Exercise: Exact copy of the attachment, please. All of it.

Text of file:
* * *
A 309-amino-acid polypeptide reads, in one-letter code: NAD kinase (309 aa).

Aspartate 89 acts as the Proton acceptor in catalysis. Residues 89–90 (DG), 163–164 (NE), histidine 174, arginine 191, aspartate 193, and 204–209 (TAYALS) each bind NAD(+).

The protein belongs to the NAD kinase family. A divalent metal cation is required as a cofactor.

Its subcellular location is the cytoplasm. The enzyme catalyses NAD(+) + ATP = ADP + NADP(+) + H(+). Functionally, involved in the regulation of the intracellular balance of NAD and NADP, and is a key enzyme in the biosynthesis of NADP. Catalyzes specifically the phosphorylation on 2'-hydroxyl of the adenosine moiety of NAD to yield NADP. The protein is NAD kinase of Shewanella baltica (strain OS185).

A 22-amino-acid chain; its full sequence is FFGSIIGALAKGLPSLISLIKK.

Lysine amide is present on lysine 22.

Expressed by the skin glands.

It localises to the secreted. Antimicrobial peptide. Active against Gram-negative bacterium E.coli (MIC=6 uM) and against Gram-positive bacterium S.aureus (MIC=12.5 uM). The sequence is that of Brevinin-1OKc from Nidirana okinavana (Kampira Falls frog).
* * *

A 309-amino-acid polypeptide reads, in one-letter code: NAD kinase (309 aa).

Aspartate 89 acts as the Proton acceptor in catalysis. Residues 89–90 (DG), 163–164 (NE), histidine 174, arginine 191, aspartate 193, and 204–209 (TAYALS) each bind NAD(+).

The protein belongs to the NAD kinase family. A divalent metal cation is required as a cofactor.

Its subcellular location is the cytoplasm. The enzyme catalyses NAD(+) + ATP = ADP + NADP(+) + H(+). Functionally, involved in the regulation of the intracellular balance of NAD and NADP, and is a key enzyme in the biosynthesis of NADP. Catalyzes specifically the phosphorylation on 2'-hydroxyl of the adenosine moiety of NAD to yield NADP. The protein is NAD kinase of Shewanella baltica (strain OS185).

A 22-amino-acid chain; its full sequence is FFGSIIGALAKGLPSLISLIKK.

Lysine amide is present on lysine 22.

Expressed by the skin glands.

It localises to the secreted. Antimicrobial peptide. Active against Gram-negative bacterium E.coli (MIC=6 uM) and against Gram-positive bacterium S.aureus (MIC=12.5 uM). The sequence is that of Brevinin-1OKc from Nidirana okinavana (Kampira Falls frog).